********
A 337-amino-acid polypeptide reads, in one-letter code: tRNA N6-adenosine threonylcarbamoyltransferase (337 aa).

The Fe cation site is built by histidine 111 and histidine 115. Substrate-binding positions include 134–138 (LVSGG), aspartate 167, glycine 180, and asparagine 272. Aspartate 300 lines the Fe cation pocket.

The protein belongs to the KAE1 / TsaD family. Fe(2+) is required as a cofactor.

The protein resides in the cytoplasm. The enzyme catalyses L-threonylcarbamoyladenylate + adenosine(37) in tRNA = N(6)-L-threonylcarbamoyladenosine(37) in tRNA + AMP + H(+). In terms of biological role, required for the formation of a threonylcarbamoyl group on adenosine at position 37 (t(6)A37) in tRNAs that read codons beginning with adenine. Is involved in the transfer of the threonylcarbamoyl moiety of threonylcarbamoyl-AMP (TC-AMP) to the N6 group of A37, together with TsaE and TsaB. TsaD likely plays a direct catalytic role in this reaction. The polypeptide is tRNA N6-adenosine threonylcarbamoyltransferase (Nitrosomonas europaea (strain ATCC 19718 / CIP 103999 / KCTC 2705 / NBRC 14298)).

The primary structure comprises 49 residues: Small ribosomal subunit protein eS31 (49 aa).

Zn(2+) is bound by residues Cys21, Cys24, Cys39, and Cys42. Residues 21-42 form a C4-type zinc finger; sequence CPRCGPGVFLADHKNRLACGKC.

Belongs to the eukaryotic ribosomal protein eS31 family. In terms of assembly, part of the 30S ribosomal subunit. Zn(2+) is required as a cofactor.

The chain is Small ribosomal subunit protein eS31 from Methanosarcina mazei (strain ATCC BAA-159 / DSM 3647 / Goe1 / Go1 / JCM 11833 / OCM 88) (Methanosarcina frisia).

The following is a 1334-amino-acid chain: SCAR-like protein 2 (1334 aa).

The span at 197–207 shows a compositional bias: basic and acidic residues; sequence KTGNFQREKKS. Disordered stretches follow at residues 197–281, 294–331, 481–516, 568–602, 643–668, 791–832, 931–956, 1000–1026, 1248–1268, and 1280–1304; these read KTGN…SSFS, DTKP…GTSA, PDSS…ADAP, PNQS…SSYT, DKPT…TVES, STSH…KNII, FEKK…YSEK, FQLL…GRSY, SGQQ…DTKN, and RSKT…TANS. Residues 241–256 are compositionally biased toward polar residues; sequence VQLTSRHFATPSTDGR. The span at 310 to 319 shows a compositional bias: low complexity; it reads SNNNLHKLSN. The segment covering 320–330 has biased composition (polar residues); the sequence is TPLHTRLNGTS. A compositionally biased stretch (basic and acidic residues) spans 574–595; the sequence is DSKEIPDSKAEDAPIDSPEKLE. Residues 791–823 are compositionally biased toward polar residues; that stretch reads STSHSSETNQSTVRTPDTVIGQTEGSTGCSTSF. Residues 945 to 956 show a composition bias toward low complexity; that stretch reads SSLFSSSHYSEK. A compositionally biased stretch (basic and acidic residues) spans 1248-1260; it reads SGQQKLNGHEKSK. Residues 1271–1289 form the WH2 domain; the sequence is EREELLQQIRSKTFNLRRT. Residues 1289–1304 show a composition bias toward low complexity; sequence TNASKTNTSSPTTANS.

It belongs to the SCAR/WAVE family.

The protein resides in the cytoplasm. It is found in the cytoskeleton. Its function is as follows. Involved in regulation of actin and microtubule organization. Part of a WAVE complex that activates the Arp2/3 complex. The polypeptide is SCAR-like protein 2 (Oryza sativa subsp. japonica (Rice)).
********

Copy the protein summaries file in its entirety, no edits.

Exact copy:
A 337-amino-acid polypeptide reads, in one-letter code: tRNA N6-adenosine threonylcarbamoyltransferase (337 aa).

The Fe cation site is built by histidine 111 and histidine 115. Substrate-binding positions include 134–138 (LVSGG), aspartate 167, glycine 180, and asparagine 272. Aspartate 300 lines the Fe cation pocket.

The protein belongs to the KAE1 / TsaD family. Fe(2+) is required as a cofactor.

The protein resides in the cytoplasm. The enzyme catalyses L-threonylcarbamoyladenylate + adenosine(37) in tRNA = N(6)-L-threonylcarbamoyladenosine(37) in tRNA + AMP + H(+). In terms of biological role, required for the formation of a threonylcarbamoyl group on adenosine at position 37 (t(6)A37) in tRNAs that read codons beginning with adenine. Is involved in the transfer of the threonylcarbamoyl moiety of threonylcarbamoyl-AMP (TC-AMP) to the N6 group of A37, together with TsaE and TsaB. TsaD likely plays a direct catalytic role in this reaction. The polypeptide is tRNA N6-adenosine threonylcarbamoyltransferase (Nitrosomonas europaea (strain ATCC 19718 / CIP 103999 / KCTC 2705 / NBRC 14298)).

The primary structure comprises 49 residues: Small ribosomal subunit protein eS31 (49 aa).

Zn(2+) is bound by residues Cys21, Cys24, Cys39, and Cys42. Residues 21-42 form a C4-type zinc finger; sequence CPRCGPGVFLADHKNRLACGKC.

Belongs to the eukaryotic ribosomal protein eS31 family. In terms of assembly, part of the 30S ribosomal subunit. Zn(2+) is required as a cofactor.

The chain is Small ribosomal subunit protein eS31 from Methanosarcina mazei (strain ATCC BAA-159 / DSM 3647 / Goe1 / Go1 / JCM 11833 / OCM 88) (Methanosarcina frisia).

The following is a 1334-amino-acid chain: SCAR-like protein 2 (1334 aa).

The span at 197–207 shows a compositional bias: basic and acidic residues; sequence KTGNFQREKKS. Disordered stretches follow at residues 197–281, 294–331, 481–516, 568–602, 643–668, 791–832, 931–956, 1000–1026, 1248–1268, and 1280–1304; these read KTGN…SSFS, DTKP…GTSA, PDSS…ADAP, PNQS…SSYT, DKPT…TVES, STSH…KNII, FEKK…YSEK, FQLL…GRSY, SGQQ…DTKN, and RSKT…TANS. Residues 241–256 are compositionally biased toward polar residues; sequence VQLTSRHFATPSTDGR. The span at 310 to 319 shows a compositional bias: low complexity; it reads SNNNLHKLSN. The segment covering 320–330 has biased composition (polar residues); the sequence is TPLHTRLNGTS. A compositionally biased stretch (basic and acidic residues) spans 574–595; the sequence is DSKEIPDSKAEDAPIDSPEKLE. Residues 791–823 are compositionally biased toward polar residues; that stretch reads STSHSSETNQSTVRTPDTVIGQTEGSTGCSTSF. Residues 945 to 956 show a composition bias toward low complexity; that stretch reads SSLFSSSHYSEK. A compositionally biased stretch (basic and acidic residues) spans 1248-1260; it reads SGQQKLNGHEKSK. Residues 1271–1289 form the WH2 domain; the sequence is EREELLQQIRSKTFNLRRT. Residues 1289–1304 show a composition bias toward low complexity; sequence TNASKTNTSSPTTANS.

It belongs to the SCAR/WAVE family.

The protein resides in the cytoplasm. It is found in the cytoskeleton. Its function is as follows. Involved in regulation of actin and microtubule organization. Part of a WAVE complex that activates the Arp2/3 complex. The polypeptide is SCAR-like protein 2 (Oryza sativa subsp. japonica (Rice)).